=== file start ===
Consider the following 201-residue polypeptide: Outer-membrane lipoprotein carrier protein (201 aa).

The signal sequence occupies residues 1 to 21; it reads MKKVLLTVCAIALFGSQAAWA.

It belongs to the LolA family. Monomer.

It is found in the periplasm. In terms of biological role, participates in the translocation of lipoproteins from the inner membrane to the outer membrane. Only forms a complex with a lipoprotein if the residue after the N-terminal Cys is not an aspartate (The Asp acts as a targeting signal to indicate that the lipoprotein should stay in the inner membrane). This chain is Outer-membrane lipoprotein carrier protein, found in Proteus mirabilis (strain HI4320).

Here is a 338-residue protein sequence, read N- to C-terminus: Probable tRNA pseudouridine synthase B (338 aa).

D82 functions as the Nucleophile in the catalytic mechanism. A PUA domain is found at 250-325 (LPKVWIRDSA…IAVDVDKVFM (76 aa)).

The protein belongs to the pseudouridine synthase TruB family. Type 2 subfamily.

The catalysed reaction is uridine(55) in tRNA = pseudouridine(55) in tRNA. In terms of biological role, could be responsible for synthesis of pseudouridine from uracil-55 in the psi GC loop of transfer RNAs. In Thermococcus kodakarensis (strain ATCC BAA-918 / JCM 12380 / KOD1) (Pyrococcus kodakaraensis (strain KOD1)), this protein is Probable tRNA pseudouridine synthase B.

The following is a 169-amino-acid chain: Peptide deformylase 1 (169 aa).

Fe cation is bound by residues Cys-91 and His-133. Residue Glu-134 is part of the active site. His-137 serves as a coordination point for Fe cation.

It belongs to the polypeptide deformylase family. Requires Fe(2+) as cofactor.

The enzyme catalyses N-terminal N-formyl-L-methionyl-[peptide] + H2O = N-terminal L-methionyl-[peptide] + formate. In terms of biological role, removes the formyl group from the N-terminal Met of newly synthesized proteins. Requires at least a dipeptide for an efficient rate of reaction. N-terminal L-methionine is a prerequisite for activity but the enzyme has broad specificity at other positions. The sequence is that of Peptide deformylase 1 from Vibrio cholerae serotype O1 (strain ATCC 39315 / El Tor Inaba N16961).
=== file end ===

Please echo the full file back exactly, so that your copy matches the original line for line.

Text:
Consider the following 201-residue polypeptide: Outer-membrane lipoprotein carrier protein (201 aa).

The signal sequence occupies residues 1 to 21; it reads MKKVLLTVCAIALFGSQAAWA.

It belongs to the LolA family. Monomer.

It is found in the periplasm. In terms of biological role, participates in the translocation of lipoproteins from the inner membrane to the outer membrane. Only forms a complex with a lipoprotein if the residue after the N-terminal Cys is not an aspartate (The Asp acts as a targeting signal to indicate that the lipoprotein should stay in the inner membrane). This chain is Outer-membrane lipoprotein carrier protein, found in Proteus mirabilis (strain HI4320).

Here is a 338-residue protein sequence, read N- to C-terminus: Probable tRNA pseudouridine synthase B (338 aa).

D82 functions as the Nucleophile in the catalytic mechanism. A PUA domain is found at 250-325 (LPKVWIRDSA…IAVDVDKVFM (76 aa)).

The protein belongs to the pseudouridine synthase TruB family. Type 2 subfamily.

The catalysed reaction is uridine(55) in tRNA = pseudouridine(55) in tRNA. In terms of biological role, could be responsible for synthesis of pseudouridine from uracil-55 in the psi GC loop of transfer RNAs. In Thermococcus kodakarensis (strain ATCC BAA-918 / JCM 12380 / KOD1) (Pyrococcus kodakaraensis (strain KOD1)), this protein is Probable tRNA pseudouridine synthase B.

The following is a 169-amino-acid chain: Peptide deformylase 1 (169 aa).

Fe cation is bound by residues Cys-91 and His-133. Residue Glu-134 is part of the active site. His-137 serves as a coordination point for Fe cation.

It belongs to the polypeptide deformylase family. Requires Fe(2+) as cofactor.

The enzyme catalyses N-terminal N-formyl-L-methionyl-[peptide] + H2O = N-terminal L-methionyl-[peptide] + formate. In terms of biological role, removes the formyl group from the N-terminal Met of newly synthesized proteins. Requires at least a dipeptide for an efficient rate of reaction. N-terminal L-methionine is a prerequisite for activity but the enzyme has broad specificity at other positions. The sequence is that of Peptide deformylase 1 from Vibrio cholerae serotype O1 (strain ATCC 39315 / El Tor Inaba N16961).